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About ten months ago, when my cable company overcharged me and it was impossible to get anyone on the phone because the phone menu was designed to prevent human-to-human contact, I drove to the office of my cable company. There I presented my complaint to a sympathetic employee named Skylar who helped me out by lowering my bill.

I can’t remember now how it happened—maybe he asked me what I do for a living?—but at some point I mentioned that I write books advocating the plant-based diet. Skylar had a good deal of weight to lose, and he asked me about the diet. In probably less than five minutes, I explained to him that what he was eating wasn’t really human food, that humans are not designed to eat flesh foods or dairy, and that if he wanted to get healthy he should try going vegan, at least for a few weeks to see how it worked for him. He should abstain from all animal foods, and do his best to avoid oil and sugar. He should try to eat nothing but whole plant foods: fruits, vegetables, whole grains, legumes, and a little bit of nuts and seeds, though he should go easy on the nuts and seeds because he had a lot of weight to lose.

To my surprise, he told me he’d do it.

I stopped by again a couple of months later when the cable company overcharged me again. Skylar had lost fifty pounds and was feeling great; his blood pressure had normalized to the point that he got off his blood pressure meds, and his doctor was reducing his Metformin. He told me that his wife was so impressed with his results that she was joining him on the low-fat vegan diet.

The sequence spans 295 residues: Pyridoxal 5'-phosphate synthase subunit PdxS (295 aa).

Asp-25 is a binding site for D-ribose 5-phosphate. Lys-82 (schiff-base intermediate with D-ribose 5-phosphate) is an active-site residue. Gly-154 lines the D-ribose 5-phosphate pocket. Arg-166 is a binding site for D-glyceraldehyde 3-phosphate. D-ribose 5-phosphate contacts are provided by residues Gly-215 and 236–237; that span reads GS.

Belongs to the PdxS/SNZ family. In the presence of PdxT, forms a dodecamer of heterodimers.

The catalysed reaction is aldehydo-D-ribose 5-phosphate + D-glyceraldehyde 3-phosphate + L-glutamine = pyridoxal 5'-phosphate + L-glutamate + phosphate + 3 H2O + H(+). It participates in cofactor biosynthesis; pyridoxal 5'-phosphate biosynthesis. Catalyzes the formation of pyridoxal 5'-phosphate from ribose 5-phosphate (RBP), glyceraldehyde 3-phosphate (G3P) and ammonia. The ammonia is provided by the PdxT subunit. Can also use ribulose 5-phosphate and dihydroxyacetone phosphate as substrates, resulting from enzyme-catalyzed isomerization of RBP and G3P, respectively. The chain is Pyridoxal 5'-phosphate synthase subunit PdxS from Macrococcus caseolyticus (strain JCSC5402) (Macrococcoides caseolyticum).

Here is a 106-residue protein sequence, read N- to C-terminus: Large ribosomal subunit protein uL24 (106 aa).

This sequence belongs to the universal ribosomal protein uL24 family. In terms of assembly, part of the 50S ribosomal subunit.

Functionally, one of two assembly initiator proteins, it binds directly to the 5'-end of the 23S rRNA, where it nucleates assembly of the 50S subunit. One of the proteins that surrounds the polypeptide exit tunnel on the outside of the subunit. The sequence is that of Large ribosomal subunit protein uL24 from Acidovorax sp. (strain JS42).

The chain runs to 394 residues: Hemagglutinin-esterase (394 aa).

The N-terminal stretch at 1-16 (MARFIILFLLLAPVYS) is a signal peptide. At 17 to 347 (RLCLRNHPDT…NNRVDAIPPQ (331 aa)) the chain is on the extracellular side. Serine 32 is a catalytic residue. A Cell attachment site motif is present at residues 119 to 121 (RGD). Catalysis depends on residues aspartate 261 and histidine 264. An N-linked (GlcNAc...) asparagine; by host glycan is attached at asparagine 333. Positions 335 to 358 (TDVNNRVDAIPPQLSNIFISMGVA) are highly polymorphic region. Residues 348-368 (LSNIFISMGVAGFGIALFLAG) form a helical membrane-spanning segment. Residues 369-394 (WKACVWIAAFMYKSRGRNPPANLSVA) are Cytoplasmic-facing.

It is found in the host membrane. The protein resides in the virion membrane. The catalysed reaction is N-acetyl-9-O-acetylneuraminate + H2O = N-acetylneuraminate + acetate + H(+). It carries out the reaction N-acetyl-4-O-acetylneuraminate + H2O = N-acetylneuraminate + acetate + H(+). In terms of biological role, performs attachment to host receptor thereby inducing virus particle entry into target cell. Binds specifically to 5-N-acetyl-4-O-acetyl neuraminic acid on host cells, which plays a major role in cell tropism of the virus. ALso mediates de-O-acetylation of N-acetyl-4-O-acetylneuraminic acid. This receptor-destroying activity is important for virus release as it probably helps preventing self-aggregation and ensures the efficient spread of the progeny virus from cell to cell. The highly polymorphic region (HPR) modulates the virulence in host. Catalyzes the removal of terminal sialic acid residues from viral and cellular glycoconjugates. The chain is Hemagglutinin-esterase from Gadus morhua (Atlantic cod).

Well, leave it to the cable company to jack up my bill again, so I stopped by again, now about eight months after I first met Skylar. He and his wife have each lost about one hundred pounds, and he’s considering going off his Metformin for good.

Now think about this. I spent no more than five minutes talking to the man about diet. And the result is that his health has improved drastically—and so has that of his wife. I didn’t say anything remarkable or that any other advocate of the low-fat, whole food vegan diet wouldn’t say. But clearly I managed in a few minutes’ time to help him and, indirectly, his wife more than any of their doctors have been able to do over many years. You would think their doctors would be embarrassed about that, but they’re probably not.

This brings me to the subject of the good doctor who is trying to change the way medicine is practiced in this country: Dr. Michael Klaper, an icon of the plant-based food movement. He has been advocating for decades that doctors should study nutrition and should learn the power of food therapy. Thanks to the work of the early pioneers in the movement such as Dr. John McDougall and Dr. Klaper, today the College of Lifestyle Medicine and the Plantrician Project are helping to lead the way in growing the number of doctors and other health professionals who do their job correctly and explain to patients that it is the food they are eating that is bringing on their disease states. There are literally thousands of such health professionals today.

Dr. Klaper has founded a non-profit, Moving Medicine Forward, that seeks to bring this lesson into medical schools. He lectures around the country in medical schools, where he invariably generates excitement, because it turns out that most young people who aspire to become doctors want to help their patients. Please consider making a contribution. And you can watch my interview with the good doctor here.



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